New cracks have been identified during a routine inspection in the core of unit 3 at the UK’s Hunterston B advanced gas-cooled reactor (AGR). The unit is now expected to remain offline for further investigation, possibly until the end of the year.
EDF Energy said the cracks were a known problem but were developing at a faster rate than anticipated. "The inspections confirmed the expected presence of new keyway root cracks (KWRCs) in the reactor core and also identified these happening at a slightly higher rate than modelled,” EDF noted. The Scottish government said the development was concerning and has asked for reassurances from nuclear regulators.
In November 2015, EDF Energy said it had found cracks in three of the graphite bricks in Hunterston B, unit 3. Similar cracks were found in October 2014 in two of the graphite bricks of Hunterston B4. In both cases, the EDF Energy said the cracks had no safety implications.
In March 2017, the Office for Nuclear Regulation (ONR) published an assessment of the Periodic Safety Review (PSR) for Hunterston B as well as an update of EDF Energy Nuclear Generation's (NGL) revised graphite core safety case. ONR confirmed that EDF had carried out an adequate PSR, adding that it had accepted EDF's revised graphite core safety case. The revised safety case set new limits and conditions of operation in response to the KWRC, which is an expected part of the ageing process as reactors approach the end of their design life. “The justified period of operation … is therefore dependent upon the findings from the inspections at each outage," ONR said.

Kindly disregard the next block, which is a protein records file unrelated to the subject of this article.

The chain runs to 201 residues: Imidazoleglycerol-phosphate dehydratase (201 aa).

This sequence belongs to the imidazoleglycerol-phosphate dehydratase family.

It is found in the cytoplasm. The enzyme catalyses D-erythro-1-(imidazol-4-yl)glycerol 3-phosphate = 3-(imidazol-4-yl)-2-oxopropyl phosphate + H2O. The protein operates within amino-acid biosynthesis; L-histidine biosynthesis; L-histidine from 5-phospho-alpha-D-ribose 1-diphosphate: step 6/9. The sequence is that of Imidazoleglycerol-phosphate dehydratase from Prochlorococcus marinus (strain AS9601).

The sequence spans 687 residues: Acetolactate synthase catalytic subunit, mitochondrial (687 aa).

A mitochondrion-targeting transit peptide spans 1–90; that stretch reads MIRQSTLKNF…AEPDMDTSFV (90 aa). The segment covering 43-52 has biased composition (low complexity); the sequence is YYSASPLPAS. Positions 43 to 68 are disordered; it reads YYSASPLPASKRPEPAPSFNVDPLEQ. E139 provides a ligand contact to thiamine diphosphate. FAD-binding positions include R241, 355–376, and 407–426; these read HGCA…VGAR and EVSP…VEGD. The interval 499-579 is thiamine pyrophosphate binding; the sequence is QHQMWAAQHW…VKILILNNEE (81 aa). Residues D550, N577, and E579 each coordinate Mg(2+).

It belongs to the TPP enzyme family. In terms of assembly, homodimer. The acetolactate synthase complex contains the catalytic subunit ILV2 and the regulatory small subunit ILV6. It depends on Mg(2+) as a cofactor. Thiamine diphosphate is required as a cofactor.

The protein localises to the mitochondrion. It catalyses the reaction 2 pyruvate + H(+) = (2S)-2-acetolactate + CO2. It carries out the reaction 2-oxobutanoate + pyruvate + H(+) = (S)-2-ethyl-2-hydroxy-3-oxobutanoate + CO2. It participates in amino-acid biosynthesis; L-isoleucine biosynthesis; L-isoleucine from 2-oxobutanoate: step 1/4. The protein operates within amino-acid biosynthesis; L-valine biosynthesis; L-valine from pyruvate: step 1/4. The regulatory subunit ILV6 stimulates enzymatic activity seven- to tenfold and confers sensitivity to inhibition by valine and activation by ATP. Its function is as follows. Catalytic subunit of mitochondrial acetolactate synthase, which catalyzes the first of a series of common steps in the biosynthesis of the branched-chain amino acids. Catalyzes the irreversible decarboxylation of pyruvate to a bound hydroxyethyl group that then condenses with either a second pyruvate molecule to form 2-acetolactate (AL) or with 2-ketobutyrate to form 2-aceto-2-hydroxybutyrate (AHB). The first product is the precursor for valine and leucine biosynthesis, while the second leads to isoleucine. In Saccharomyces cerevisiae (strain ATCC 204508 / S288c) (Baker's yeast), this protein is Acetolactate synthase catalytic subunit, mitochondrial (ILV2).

Hunterston B started operating in 1976 and was originally scheduled to shut down in 2011, but its operating life was extended to 2016. EDF later announced that a technical and economic evaluation of the plant confirmed it could operate until 2023.
Hunterston B hosts two advanced gas-cooled reactors (AGRs). The graphite core of each reactor includes some 6000 graphite bricks, 3000 of which are the graphite bricks containing fuel channels. The structure is designed to contain many redundant bricks meaning a "very large number of bricks" would have to crack before there were any significant safety concerns, EDF Energy said in 2015.